Tag Archives: Vietnam

Cambodia and Vietnam: Part 5


The last two days of our trip were spent exploring places outside of Saigon. Unfortunately, I was so congested and miserable at this point that I really just wanted to go back to Kuala Lumpur to get some fresh air (that should put the pollution in perspective for you). Luckily for me, the day trips (at least one of them) ended up being worth the less-than-ideal traveling conditions.

Our first day trip was a packaged tour to visit the Cao Dai Temple and the Cu Chi Tunnels, two unrelated, yet equally fascinating destinations I knew very little about. Unfortunately, our guide was terrible. He could barely speak English but insisted on talking incessantly with the high-strung enthusiasm of a small bird (that I wanted to squash). Also unfortunately, neither the temple nor the tunnels had much to read about on location, so we were pretty dependent on our guide for information. (Thank goodness for guidebooks, the Internet and fellow travelers…).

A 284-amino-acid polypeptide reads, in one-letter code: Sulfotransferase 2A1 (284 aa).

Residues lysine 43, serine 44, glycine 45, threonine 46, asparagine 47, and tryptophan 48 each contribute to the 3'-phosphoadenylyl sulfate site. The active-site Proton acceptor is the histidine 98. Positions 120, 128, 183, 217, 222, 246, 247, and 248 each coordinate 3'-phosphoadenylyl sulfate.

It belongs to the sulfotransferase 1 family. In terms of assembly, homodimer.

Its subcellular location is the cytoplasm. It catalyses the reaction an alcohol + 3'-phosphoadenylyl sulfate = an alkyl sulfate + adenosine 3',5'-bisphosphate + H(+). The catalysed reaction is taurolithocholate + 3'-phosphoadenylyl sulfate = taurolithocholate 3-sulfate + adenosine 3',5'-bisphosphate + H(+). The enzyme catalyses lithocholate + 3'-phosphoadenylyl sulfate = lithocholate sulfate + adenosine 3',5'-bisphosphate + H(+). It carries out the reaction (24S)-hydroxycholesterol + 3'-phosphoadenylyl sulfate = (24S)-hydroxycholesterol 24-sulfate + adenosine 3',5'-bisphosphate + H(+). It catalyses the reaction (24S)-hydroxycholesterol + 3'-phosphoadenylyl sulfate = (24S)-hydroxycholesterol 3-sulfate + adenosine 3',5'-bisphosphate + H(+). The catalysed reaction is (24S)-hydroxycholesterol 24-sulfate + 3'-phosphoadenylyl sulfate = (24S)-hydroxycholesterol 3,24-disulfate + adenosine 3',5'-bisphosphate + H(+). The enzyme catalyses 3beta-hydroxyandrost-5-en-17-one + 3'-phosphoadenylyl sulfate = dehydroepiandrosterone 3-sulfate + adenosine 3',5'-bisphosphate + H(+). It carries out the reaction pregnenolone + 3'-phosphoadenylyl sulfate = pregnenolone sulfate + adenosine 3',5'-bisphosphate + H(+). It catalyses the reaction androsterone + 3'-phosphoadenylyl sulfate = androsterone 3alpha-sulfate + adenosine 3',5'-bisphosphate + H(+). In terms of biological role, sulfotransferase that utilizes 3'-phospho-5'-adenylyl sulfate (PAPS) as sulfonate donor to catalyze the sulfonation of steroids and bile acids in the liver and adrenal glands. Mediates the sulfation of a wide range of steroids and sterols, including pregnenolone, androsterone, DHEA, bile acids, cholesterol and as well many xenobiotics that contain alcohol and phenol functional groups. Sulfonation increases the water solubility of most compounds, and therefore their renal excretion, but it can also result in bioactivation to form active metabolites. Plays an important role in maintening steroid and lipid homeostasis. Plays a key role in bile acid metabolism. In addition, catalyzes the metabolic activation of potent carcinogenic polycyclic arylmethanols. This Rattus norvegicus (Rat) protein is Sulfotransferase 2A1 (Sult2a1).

Inside of Cao Dai Temple

The Cao Dai Temple was unlike anything I have ever seen before. Upon walking inside, I felt like I was entering into a Dan Brown novel. The whole building is huge and colorful with bright pink and yellow walls, a ceiling painted to look like a mystical blue sky and columns with bright, cartoonish dragons encircling them. What was most fascinating, albeit creepy, however, was that the whole thing is covered in EYES! Yes, eyes! Specifically, the temple is covered in individual left eyes that seem to be watching over everything and, apparently, represent the all-seeing eye of God. In the back of the temple is also a massive orb with a huge eye in the front of it.